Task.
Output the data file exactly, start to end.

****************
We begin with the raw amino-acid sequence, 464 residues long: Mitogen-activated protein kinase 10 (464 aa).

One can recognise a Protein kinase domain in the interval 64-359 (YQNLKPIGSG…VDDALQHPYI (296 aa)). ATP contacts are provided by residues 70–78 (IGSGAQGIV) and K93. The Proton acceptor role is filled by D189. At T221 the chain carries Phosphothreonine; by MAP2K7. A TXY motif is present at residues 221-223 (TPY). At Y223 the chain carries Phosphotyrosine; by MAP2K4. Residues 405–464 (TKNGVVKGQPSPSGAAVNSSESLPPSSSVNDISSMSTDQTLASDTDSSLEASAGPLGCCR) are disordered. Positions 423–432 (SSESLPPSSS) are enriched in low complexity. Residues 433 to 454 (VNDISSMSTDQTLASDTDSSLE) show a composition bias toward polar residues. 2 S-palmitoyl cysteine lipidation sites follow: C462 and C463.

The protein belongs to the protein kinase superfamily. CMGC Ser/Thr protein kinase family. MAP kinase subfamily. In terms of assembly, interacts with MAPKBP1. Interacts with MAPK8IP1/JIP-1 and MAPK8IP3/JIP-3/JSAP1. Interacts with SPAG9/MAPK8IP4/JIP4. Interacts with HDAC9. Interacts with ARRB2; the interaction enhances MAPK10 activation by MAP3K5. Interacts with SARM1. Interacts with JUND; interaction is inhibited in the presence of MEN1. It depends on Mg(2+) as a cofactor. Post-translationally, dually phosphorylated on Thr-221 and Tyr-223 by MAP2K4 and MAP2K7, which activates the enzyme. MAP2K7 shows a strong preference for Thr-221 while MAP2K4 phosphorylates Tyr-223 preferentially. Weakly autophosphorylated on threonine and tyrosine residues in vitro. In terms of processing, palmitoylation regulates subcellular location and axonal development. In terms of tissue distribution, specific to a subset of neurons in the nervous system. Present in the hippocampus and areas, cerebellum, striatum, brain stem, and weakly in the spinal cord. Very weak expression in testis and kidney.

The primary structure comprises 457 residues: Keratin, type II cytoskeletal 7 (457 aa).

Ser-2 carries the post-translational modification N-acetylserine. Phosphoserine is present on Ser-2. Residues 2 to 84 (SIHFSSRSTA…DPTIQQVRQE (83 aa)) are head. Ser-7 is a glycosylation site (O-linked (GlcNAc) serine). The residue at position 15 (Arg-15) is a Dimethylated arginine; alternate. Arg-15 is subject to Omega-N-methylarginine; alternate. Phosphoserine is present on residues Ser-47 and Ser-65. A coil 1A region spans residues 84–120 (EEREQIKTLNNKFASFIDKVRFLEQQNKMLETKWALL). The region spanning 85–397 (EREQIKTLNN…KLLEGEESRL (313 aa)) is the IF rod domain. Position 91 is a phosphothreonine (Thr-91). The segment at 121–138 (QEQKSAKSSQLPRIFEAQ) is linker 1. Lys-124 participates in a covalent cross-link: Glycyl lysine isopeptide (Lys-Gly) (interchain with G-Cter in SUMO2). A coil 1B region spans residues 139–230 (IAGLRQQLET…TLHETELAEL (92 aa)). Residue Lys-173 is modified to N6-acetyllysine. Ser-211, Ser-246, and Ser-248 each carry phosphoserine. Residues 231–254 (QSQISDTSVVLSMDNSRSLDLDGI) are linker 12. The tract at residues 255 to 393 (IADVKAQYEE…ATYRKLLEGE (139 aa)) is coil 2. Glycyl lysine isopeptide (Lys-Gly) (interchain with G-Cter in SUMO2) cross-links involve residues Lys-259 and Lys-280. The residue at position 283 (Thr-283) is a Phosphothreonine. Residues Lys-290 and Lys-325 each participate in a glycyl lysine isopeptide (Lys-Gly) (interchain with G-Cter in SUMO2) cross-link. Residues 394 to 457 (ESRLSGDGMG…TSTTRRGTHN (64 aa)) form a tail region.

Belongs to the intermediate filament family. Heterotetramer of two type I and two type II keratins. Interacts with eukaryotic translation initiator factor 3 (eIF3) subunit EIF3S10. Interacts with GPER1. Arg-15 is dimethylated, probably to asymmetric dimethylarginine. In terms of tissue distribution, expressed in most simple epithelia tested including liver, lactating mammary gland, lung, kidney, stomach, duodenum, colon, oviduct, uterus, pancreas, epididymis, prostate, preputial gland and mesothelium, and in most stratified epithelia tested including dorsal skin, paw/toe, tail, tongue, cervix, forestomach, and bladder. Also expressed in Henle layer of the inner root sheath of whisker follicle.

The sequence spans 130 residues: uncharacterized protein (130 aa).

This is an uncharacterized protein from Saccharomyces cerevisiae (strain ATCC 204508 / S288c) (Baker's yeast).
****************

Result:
We begin with the raw amino-acid sequence, 464 residues long: Mitogen-activated protein kinase 10 (464 aa).

One can recognise a Protein kinase domain in the interval 64-359 (YQNLKPIGSG…VDDALQHPYI (296 aa)). ATP contacts are provided by residues 70–78 (IGSGAQGIV) and K93. The Proton acceptor role is filled by D189. At T221 the chain carries Phosphothreonine; by MAP2K7. A TXY motif is present at residues 221-223 (TPY). At Y223 the chain carries Phosphotyrosine; by MAP2K4. Residues 405–464 (TKNGVVKGQPSPSGAAVNSSESLPPSSSVNDISSMSTDQTLASDTDSSLEASAGPLGCCR) are disordered. Positions 423–432 (SSESLPPSSS) are enriched in low complexity. Residues 433 to 454 (VNDISSMSTDQTLASDTDSSLE) show a composition bias toward polar residues. 2 S-palmitoyl cysteine lipidation sites follow: C462 and C463.

The protein belongs to the protein kinase superfamily. CMGC Ser/Thr protein kinase family. MAP kinase subfamily. In terms of assembly, interacts with MAPKBP1. Interacts with MAPK8IP1/JIP-1 and MAPK8IP3/JIP-3/JSAP1. Interacts with SPAG9/MAPK8IP4/JIP4. Interacts with HDAC9. Interacts with ARRB2; the interaction enhances MAPK10 activation by MAP3K5. Interacts with SARM1. Interacts with JUND; interaction is inhibited in the presence of MEN1. It depends on Mg(2+) as a cofactor. Post-translationally, dually phosphorylated on Thr-221 and Tyr-223 by MAP2K4 and MAP2K7, which activates the enzyme. MAP2K7 shows a strong preference for Thr-221 while MAP2K4 phosphorylates Tyr-223 preferentially. Weakly autophosphorylated on threonine and tyrosine residues in vitro. In terms of processing, palmitoylation regulates subcellular location and axonal development. In terms of tissue distribution, specific to a subset of neurons in the nervous system. Present in the hippocampus and areas, cerebellum, striatum, brain stem, and weakly in the spinal cord. Very weak expression in testis and kidney.

The primary structure comprises 457 residues: Keratin, type II cytoskeletal 7 (457 aa).

Ser-2 carries the post-translational modification N-acetylserine. Phosphoserine is present on Ser-2. Residues 2 to 84 (SIHFSSRSTA…DPTIQQVRQE (83 aa)) are head. Ser-7 is a glycosylation site (O-linked (GlcNAc) serine). The residue at position 15 (Arg-15) is a Dimethylated arginine; alternate. Arg-15 is subject to Omega-N-methylarginine; alternate. Phosphoserine is present on residues Ser-47 and Ser-65. A coil 1A region spans residues 84–120 (EEREQIKTLNNKFASFIDKVRFLEQQNKMLETKWALL). The region spanning 85–397 (EREQIKTLNN…KLLEGEESRL (313 aa)) is the IF rod domain. Position 91 is a phosphothreonine (Thr-91). The segment at 121–138 (QEQKSAKSSQLPRIFEAQ) is linker 1. Lys-124 participates in a covalent cross-link: Glycyl lysine isopeptide (Lys-Gly) (interchain with G-Cter in SUMO2). A coil 1B region spans residues 139–230 (IAGLRQQLET…TLHETELAEL (92 aa)). Residue Lys-173 is modified to N6-acetyllysine. Ser-211, Ser-246, and Ser-248 each carry phosphoserine. Residues 231–254 (QSQISDTSVVLSMDNSRSLDLDGI) are linker 12. The tract at residues 255 to 393 (IADVKAQYEE…ATYRKLLEGE (139 aa)) is coil 2. Glycyl lysine isopeptide (Lys-Gly) (interchain with G-Cter in SUMO2) cross-links involve residues Lys-259 and Lys-280. The residue at position 283 (Thr-283) is a Phosphothreonine. Residues Lys-290 and Lys-325 each participate in a glycyl lysine isopeptide (Lys-Gly) (interchain with G-Cter in SUMO2) cross-link. Residues 394 to 457 (ESRLSGDGMG…TSTTRRGTHN (64 aa)) form a tail region.

Belongs to the intermediate filament family. Heterotetramer of two type I and two type II keratins. Interacts with eukaryotic translation initiator factor 3 (eIF3) subunit EIF3S10. Interacts with GPER1. Arg-15 is dimethylated, probably to asymmetric dimethylarginine. In terms of tissue distribution, expressed in most simple epithelia tested including liver, lactating mammary gland, lung, kidney, stomach, duodenum, colon, oviduct, uterus, pancreas, epididymis, prostate, preputial gland and mesothelium, and in most stratified epithelia tested including dorsal skin, paw/toe, tail, tongue, cervix, forestomach, and bladder. Also expressed in Henle layer of the inner root sheath of whisker follicle.

The sequence spans 130 residues: uncharacterized protein (130 aa).

This is an uncharacterized protein from Saccharomyces cerevisiae (strain ATCC 204508 / S288c) (Baker's yeast).